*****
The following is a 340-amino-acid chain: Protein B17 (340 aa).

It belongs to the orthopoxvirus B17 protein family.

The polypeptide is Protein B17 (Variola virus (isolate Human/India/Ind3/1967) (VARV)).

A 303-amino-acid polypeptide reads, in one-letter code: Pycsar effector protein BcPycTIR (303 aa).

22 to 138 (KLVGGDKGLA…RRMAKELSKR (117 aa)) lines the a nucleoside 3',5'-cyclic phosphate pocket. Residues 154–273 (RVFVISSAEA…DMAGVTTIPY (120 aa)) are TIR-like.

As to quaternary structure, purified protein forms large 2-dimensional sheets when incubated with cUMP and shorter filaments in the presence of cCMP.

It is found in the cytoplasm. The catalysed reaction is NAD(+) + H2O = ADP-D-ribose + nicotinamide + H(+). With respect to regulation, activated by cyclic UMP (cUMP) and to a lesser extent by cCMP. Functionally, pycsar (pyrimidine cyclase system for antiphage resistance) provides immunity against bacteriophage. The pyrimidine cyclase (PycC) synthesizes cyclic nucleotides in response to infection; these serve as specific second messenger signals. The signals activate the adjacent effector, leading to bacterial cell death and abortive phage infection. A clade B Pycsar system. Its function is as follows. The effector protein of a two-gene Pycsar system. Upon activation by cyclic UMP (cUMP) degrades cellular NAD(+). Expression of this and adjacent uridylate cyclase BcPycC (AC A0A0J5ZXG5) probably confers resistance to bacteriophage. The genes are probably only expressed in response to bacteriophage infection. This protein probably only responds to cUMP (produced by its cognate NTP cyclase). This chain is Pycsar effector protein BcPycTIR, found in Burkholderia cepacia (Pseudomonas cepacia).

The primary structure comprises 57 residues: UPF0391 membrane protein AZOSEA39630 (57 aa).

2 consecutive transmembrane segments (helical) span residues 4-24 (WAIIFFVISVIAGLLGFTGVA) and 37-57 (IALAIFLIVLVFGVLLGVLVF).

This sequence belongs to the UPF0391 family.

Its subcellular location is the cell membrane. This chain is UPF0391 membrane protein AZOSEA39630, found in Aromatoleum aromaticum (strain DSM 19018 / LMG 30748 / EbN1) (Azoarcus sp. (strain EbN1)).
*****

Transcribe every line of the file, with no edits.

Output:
The following is a 340-amino-acid chain: Protein B17 (340 aa).

It belongs to the orthopoxvirus B17 protein family.

The polypeptide is Protein B17 (Variola virus (isolate Human/India/Ind3/1967) (VARV)).

A 303-amino-acid polypeptide reads, in one-letter code: Pycsar effector protein BcPycTIR (303 aa).

22 to 138 (KLVGGDKGLA…RRMAKELSKR (117 aa)) lines the a nucleoside 3',5'-cyclic phosphate pocket. Residues 154–273 (RVFVISSAEA…DMAGVTTIPY (120 aa)) are TIR-like.

As to quaternary structure, purified protein forms large 2-dimensional sheets when incubated with cUMP and shorter filaments in the presence of cCMP.

It is found in the cytoplasm. The catalysed reaction is NAD(+) + H2O = ADP-D-ribose + nicotinamide + H(+). With respect to regulation, activated by cyclic UMP (cUMP) and to a lesser extent by cCMP. Functionally, pycsar (pyrimidine cyclase system for antiphage resistance) provides immunity against bacteriophage. The pyrimidine cyclase (PycC) synthesizes cyclic nucleotides in response to infection; these serve as specific second messenger signals. The signals activate the adjacent effector, leading to bacterial cell death and abortive phage infection. A clade B Pycsar system. Its function is as follows. The effector protein of a two-gene Pycsar system. Upon activation by cyclic UMP (cUMP) degrades cellular NAD(+). Expression of this and adjacent uridylate cyclase BcPycC (AC A0A0J5ZXG5) probably confers resistance to bacteriophage. The genes are probably only expressed in response to bacteriophage infection. This protein probably only responds to cUMP (produced by its cognate NTP cyclase). This chain is Pycsar effector protein BcPycTIR, found in Burkholderia cepacia (Pseudomonas cepacia).

The primary structure comprises 57 residues: UPF0391 membrane protein AZOSEA39630 (57 aa).

2 consecutive transmembrane segments (helical) span residues 4-24 (WAIIFFVISVIAGLLGFTGVA) and 37-57 (IALAIFLIVLVFGVLLGVLVF).

This sequence belongs to the UPF0391 family.

Its subcellular location is the cell membrane. This chain is UPF0391 membrane protein AZOSEA39630, found in Aromatoleum aromaticum (strain DSM 19018 / LMG 30748 / EbN1) (Azoarcus sp. (strain EbN1)).